Baking for Birds
Pile in the lard without feeling guilty! Most of our native garden birds will benefit from tucking into a nutty, seedy lard-cake. There are plenty of recipes to choose from, all of which use natural ingredients.
Salt is very bad for birds, so whatever you do, don’t use the roasted salted variety. Stick to natural unsalted seeds, nuts, dried fruit and finely chopped bacon rind.
Melt some suet or lard in a pan, mix in your chosen ingredients, then simply pour into half a coconut shell. Leave this to set and then hang it where you can see it to enjoy the display of birds.
Different kinds of bird feeder
- Mesh feeders - Fill with whole peanuts (but never during the breeding season when whole nuts can choke baby birds) to attract tits, nuthatches and, if you’re lucky, spotted woodpeckers. Go for wire mesh rather than nylon as birds can get tangled and trapped in these.
- Seed feeders - These are usually made from clear plastic with perches below holes. They attract finches and other seed eaters. You can make your own from an old drink bottle. If you want to catch a glimpse of goldfinches or siskins, you can buy specialist feeders.
- Fat feeders - These are easy DIY birdfeeders. They’re particularly good for the winter and will attract tits in particular. You can buy holders for fat balls (make your own or buy them), refill existing feeders with your own mixture or buy an ornamental feeder that’s ready to go.
- Coconuts - Drain a coconut and break it in half, then hang it from a tree or bracket. Once it’s empty you can fill the shell with fat mixture.
- Seed trays - A simple idea. These are trays that you can attach to the bottom of a feeder to catch any seeds as they fall. They help to keep rats away.
- Cage feeders - Maybe you want to feed the squirrels too, but not from the bird feeder. Along with magpies they can empty a feeder intended for small birds very quickly. To make it more difficult for them to take more than their share, get a feeder surrounded by a cage so only small birds can reach the food. It will also help protect the birds from feathered predators, such as sparrowhawks.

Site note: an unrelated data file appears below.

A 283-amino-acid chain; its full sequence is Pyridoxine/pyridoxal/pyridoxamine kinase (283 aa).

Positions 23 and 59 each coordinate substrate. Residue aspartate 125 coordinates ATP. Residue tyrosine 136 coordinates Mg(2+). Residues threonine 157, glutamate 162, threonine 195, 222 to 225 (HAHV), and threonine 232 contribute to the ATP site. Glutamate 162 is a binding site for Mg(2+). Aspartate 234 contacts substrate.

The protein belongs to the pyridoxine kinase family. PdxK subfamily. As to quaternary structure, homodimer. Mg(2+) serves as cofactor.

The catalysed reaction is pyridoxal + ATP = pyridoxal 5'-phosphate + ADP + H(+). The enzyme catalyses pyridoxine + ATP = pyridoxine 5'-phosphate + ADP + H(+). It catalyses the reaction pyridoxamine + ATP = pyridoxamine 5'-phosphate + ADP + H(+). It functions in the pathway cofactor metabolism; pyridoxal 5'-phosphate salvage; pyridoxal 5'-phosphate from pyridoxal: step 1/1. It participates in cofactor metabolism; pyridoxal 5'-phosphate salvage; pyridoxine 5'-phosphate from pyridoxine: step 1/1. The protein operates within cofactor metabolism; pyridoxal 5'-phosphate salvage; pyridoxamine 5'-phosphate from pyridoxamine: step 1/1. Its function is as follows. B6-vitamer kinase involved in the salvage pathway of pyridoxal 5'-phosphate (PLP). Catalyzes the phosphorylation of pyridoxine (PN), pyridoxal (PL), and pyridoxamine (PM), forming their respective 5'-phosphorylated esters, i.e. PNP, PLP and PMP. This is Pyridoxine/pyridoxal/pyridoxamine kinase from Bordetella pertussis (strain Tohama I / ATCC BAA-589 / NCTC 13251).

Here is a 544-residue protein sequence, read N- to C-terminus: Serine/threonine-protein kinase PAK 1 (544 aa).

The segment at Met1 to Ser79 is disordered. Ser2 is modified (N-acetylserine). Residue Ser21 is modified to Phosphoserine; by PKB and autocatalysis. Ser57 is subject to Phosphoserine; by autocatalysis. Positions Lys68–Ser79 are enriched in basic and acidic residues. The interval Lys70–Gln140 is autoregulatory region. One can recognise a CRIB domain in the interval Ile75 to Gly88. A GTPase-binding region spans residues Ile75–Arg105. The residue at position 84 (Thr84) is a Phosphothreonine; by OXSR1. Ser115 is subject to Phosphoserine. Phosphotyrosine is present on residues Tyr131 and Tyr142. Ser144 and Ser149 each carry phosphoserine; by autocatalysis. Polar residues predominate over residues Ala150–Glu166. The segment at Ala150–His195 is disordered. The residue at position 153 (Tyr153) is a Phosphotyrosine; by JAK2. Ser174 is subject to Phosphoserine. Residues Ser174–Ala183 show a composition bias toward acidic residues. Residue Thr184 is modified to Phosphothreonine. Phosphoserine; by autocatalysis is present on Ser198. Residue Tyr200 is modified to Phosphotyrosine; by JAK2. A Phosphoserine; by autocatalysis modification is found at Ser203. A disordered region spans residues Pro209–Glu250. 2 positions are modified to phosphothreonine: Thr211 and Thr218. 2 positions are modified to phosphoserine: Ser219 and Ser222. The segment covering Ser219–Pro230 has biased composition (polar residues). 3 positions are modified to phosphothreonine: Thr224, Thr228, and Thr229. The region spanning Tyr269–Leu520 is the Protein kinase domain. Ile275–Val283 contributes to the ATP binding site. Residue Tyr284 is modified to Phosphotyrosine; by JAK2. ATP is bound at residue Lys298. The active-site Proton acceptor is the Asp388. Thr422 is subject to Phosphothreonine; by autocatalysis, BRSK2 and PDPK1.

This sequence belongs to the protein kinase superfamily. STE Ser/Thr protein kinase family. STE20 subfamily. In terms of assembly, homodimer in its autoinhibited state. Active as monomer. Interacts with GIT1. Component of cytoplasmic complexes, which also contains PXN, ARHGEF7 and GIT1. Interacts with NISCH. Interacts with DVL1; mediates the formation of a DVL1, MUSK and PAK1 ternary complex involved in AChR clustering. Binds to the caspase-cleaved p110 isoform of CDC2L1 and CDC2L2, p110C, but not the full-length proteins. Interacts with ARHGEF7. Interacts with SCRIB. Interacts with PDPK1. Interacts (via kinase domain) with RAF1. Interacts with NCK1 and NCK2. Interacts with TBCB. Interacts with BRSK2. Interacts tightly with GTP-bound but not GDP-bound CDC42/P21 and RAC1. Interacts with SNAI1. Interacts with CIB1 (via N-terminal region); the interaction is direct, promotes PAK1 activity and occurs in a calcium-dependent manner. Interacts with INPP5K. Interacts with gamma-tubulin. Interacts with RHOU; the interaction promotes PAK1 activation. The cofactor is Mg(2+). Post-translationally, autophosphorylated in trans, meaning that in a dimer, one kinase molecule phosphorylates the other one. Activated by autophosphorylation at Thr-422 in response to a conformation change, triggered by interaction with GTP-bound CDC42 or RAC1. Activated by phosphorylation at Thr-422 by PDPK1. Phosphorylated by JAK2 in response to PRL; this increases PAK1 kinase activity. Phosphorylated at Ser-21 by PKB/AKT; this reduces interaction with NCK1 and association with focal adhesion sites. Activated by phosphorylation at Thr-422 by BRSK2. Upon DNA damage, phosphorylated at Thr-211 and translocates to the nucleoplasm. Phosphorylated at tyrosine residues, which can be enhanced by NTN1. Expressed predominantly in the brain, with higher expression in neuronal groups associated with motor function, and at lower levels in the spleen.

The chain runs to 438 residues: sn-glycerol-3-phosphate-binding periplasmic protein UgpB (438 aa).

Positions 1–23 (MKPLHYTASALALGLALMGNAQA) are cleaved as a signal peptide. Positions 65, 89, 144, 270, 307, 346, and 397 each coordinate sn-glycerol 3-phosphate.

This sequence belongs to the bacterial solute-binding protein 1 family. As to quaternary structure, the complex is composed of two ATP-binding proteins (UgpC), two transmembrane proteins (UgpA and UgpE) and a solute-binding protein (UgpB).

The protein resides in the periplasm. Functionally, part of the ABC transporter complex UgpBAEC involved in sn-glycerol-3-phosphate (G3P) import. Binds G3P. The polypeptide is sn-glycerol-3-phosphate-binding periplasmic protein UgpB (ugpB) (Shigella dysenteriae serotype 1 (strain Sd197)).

- Hanging feeders - These can be hung these from a tree, a pole in the lawn or from a wall bracket. Make sure cats can’t reach them, either from the ground or via an overhanging branch or fence.
- Ground feeders - Lots of birds prefer to keep their feet firmly on the ground while feeding. There’s more danger from predators there so protection is important. You can buy a ground hopper which can be protected by caging. Make sure there’s no plant cover nearby to prevent a cat ambush.
What to feed which birds
- Live food - Raising chicks is a tough business. Parents need a lot of protein to keep going. You can buy mealworms from suppliers, and these are especially important during spring and early summer. A blue tit will feed hundreds of caterpillars and insects to its chicks during the breeding season. Encourage them in your garden with the right plants.
- Peanuts - Whole peanuts and other hard, dry food can kill young chicks during the spring and summer months. You could crush them – robins and dunnocks among others will enjoy them. Make sure they come from a reputable bird supplier so they don’t contain aflatoxins as these are poisonous to birds.
- Sunflower seeds - An old favourite. Put them in a plastic feeder or on a tray to attract many species all year round. You could also buy sunflower hearts (the bits the birds eat) so there's less mess.
- Seed mixes - A mix is great to target a variety of species, but single seeds or mixes without oatmeal and wheat make better food for specific species.
- Nyjer seed - These are tiny and fall straight out of most feeders. Mix them with other seeds in a plastic feeder or put them on a tray. Finches love nyjer.
- Coconut - Cut a fresh coconut in half, drain and hang it up for tits. Avoid desiccated coconut as this can swell up in birds' stomachs.
- Fats - Crucial to survival. Blue tits, for example, appreciate suet/lard, leftover unsalted bacon rind or grated hard cheese.
- Natural food - Plant the right trees and shrubs in your garden and birds will have supplies throughout the year. Holly and ivy are great for winter berries and woodpigeons, thrushes and blackcaps love them. Stop robins going hungry over the winter by planting some spindle – their berries are a vital source of energy.
Maintaining feeders and timing it right
- Birds can really go hungry during the winter when food and water supplies are scarce. The RSPB and the British Trust for Ornithology both suggest feeding them all year round, but if we’re talking survival, some times are more important than others.
- The RSPB advises that supper and breakfast are the most important meals for birds as they need an energy boost before and after a night’s rest, especially in the winter and autumn when it’s colder.
- Live food is best in spring when birds are raising chicks. Even birds that favour seeds such as finches and siskins enjoy mealworms during the spring, so put them on a tray feeder to help feed the family.
- Keep your feeders clean. Salmonella can kill your garden guests. Use boiling water or buy specialised cleaning products that don’t harm wildlife, but avoid regular detergents.
- It's particularly important to remove old or stale food from a seed tray if you have one.